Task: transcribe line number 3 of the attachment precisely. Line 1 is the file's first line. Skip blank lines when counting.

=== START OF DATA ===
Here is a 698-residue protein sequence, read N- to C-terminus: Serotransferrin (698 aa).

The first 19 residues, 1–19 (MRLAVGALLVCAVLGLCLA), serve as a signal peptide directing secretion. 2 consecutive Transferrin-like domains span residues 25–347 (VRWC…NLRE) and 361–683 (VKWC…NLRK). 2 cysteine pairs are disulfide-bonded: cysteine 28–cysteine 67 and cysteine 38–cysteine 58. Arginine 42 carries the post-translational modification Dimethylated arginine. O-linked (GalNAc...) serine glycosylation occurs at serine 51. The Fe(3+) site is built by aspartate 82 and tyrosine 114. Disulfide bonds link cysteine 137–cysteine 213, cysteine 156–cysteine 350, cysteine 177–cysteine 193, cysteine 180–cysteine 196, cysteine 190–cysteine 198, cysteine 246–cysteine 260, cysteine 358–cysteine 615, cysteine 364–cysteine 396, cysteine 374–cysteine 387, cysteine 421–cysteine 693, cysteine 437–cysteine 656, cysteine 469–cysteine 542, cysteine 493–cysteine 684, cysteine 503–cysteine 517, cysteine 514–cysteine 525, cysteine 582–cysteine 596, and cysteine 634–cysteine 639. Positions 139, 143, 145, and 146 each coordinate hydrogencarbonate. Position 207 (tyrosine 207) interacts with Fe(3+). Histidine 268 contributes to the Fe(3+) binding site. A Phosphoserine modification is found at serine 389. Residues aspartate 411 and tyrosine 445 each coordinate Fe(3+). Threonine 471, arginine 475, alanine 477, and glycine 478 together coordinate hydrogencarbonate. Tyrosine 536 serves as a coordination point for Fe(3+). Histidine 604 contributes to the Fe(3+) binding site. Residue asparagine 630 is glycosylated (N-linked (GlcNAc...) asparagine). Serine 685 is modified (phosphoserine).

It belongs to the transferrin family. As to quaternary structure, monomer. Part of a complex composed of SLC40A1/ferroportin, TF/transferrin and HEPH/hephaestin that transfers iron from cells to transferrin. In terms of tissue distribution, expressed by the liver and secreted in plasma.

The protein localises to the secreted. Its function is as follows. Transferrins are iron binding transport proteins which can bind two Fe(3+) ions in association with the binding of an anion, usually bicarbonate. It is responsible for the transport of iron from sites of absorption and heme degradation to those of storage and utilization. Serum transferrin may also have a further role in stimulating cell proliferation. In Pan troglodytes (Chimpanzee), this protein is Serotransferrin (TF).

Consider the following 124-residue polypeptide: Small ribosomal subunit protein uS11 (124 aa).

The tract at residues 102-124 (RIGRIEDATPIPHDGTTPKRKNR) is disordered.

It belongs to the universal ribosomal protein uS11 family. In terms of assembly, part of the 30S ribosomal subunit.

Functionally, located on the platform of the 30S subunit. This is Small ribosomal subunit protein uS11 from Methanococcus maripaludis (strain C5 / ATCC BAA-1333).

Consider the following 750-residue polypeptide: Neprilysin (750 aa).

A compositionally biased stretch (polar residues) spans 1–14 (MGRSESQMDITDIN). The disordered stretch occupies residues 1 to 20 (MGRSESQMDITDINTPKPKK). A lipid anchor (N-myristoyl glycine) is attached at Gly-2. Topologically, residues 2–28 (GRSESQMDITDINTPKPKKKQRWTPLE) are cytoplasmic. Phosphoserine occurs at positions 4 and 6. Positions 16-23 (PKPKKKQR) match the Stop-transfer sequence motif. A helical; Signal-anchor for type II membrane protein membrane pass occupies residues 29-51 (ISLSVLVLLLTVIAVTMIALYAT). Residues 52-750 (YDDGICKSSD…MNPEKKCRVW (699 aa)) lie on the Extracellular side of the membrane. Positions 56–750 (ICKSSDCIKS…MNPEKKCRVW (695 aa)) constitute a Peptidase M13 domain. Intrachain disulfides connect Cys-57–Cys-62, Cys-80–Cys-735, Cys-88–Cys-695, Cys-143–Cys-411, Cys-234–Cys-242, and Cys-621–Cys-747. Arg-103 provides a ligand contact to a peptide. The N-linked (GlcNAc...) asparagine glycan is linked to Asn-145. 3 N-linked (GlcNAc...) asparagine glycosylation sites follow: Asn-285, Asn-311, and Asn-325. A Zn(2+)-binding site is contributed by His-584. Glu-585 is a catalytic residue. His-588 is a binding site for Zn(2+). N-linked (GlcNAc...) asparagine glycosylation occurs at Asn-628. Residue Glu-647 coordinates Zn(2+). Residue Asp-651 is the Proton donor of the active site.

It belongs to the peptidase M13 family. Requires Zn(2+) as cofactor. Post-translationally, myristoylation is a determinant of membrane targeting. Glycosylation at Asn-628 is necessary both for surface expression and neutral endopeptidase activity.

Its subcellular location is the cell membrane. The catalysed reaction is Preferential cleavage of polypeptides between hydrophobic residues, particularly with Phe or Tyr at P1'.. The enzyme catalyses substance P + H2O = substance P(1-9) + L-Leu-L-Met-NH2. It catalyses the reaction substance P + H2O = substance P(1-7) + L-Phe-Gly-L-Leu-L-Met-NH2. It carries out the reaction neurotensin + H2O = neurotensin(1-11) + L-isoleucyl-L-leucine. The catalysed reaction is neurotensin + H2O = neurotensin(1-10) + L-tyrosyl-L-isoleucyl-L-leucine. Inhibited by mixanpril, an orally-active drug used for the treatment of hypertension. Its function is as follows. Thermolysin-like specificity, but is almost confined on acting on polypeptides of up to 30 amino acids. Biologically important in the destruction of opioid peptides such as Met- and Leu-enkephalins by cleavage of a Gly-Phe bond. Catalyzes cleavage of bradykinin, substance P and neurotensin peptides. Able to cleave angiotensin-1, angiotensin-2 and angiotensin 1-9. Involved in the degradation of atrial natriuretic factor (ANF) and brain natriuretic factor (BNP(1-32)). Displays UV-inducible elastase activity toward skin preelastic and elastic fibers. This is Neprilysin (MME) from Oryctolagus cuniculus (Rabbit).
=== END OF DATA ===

It belongs to the transferrin family. As to quaternary structure, monomer. Part of a complex composed of SLC40A1/ferroportin, TF/transferrin and HEPH/hephaestin that transfers iron from cells to transferrin. In terms of tissue distribution, expressed by the liver and secreted in plasma.